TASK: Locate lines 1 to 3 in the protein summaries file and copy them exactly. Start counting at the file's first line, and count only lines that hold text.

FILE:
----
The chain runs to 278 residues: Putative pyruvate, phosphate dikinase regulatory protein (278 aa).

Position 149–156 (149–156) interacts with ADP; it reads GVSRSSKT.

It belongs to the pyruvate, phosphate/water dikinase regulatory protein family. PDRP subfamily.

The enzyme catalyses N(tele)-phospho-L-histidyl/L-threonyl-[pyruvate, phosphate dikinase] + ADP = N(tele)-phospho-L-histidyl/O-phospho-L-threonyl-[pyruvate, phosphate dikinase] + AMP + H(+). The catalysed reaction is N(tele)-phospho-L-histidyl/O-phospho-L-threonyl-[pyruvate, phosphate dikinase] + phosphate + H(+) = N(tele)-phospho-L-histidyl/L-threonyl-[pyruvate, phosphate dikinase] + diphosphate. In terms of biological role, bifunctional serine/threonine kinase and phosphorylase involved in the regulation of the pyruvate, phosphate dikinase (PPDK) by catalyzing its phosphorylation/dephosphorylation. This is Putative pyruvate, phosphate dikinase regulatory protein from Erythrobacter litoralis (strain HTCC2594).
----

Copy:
The chain runs to 278 residues: Putative pyruvate, phosphate dikinase regulatory protein (278 aa).

Position 149–156 (149–156) interacts with ADP; it reads GVSRSSKT.

It belongs to the pyruvate, phosphate/water dikinase regulatory protein family. PDRP subfamily.